Wednesday, May 20, 2009

Larb salad

Larb (or laab or laap or, quite possibly, laarpb) is a salad from northeastern Thailand. There are a good many variations out there, all kind of complicated. The key, from what I've read, is balance between all of the different elements, but since we're talking Thai food here, this is the pyramid of circus elephants sort of balance, not the delicate flower arrangement of Japanese dishes. Did that metaphor work? Maybe Japanese food is a pyramid of crickets?

It's generally served rolled up in lettuce leaves, with papaya salad, with green beans, cabbage or spinach and/or with sticky rice.

5-8 ounces of lean pork, chicken, duck, whatever, with some offal thrown in if you've got it. I just used pork.
1 Tablespoon rice
2 Tablespoons chicken stock
1 clove of garlic, minced
1 pinch sugar
1 pinch salt
1 or 2 limes
~2 Tablespoons fish sauce, the serious good quality Thai stuff. It should smell awful straight.
~1/2 teaspoon chili powder, freshly ground if you can manage it
1/4 to 3 shallots depending on how big your shallots are, sliced thin
1 large handful of mixed mint, cilantro and scallions, chopped
1 Kaffir lime leaf, slivered

1. Put the meat in the freezer for an hour or so to firm up and then chop it by hand for a few minutes until it looks like it's been ground. Apparently this makes a difference. It only took a few minutes so why not?

2. Toast the rice in a dry pan until it turn brown and aromatic. Grind it in a spice grinder or mortar.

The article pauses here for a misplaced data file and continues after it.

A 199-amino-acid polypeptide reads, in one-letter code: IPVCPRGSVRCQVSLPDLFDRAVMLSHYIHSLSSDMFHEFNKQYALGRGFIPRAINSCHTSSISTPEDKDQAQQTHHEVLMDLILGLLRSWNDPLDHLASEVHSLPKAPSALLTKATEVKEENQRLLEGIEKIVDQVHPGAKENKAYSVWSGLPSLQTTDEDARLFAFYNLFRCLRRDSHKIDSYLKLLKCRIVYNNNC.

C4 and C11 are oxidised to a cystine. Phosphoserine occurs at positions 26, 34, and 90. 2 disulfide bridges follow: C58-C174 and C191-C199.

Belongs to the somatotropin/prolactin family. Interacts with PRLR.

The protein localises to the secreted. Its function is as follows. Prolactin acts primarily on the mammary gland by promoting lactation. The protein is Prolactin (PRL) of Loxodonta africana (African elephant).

3. Squeeze the juice of 1/3 of a lime over the pork. Mix well and marinate.

4. Add stock, garlic, sugar and salt to a small pan. Heat over high heat until boiling. Add pork and cook, stirring, for a couple minutes until cooked through and kind of fluffy in texture. The pork will stick and then unstick as it releases juices. Because it's being cooked in the liquids it shouldn't dry out too much.

5. Turn out pork and accumulated liquid into a large bowl. Add fish sauce, a couple Tablespoons of lime juice and chili powder. Taste and adjust seasonings until you're getting sweet, salty, spicy, sour and pungent all at once.

6. Add the shallots, herbs, lime leaf and most of the toasted rice powder. Toss well. The rice powder should absorb a good bit of the liquid.

Serve with whichever of the accompaniments listed above that you'd like. I defrosted some CSA green beans and made up a batch of sticky rice, myself. Garnish with the remainder of the rice powder and maybe some leftover herbage.

There are a whole lot of flavors going on here. The sour spicy funkiness of the dressing is up front, but it's on a foundation of meatiness and has a variety of herbal notes brightening it up with the aromatic mint clearly present. I'm finding the mint a lot more harmonious here with the fish sauce and lime than in the Iranian context I used it in a while back. You can taste the toasted rice in there adding its own unique not-quite-nuttiness too.

There's a good variety of textures too with the chewy meat, crisp vegetables and tender rice.

This is a dish that rewards concentration. I was paying close attention while I was writing the description, but then I sat down to dinner while reading a book and, while the larb was still tasty and unusual, I missed the subtleties of interplay between all those different elements and now that I'm finished I regret that decision. Stupid five-minutes-ago-me, doing two things at once!


kat said...

It does sound like an interesting blend of flavors but that is so often the case in Asian cooking, or perhaps it just seems that way to a non-Asian

billjac said...

I think Thai cuisine has an unusually complex and robust base set of flavors to work with. This isn't an odd dish in that respect, but it may be an unusually pure representation of it.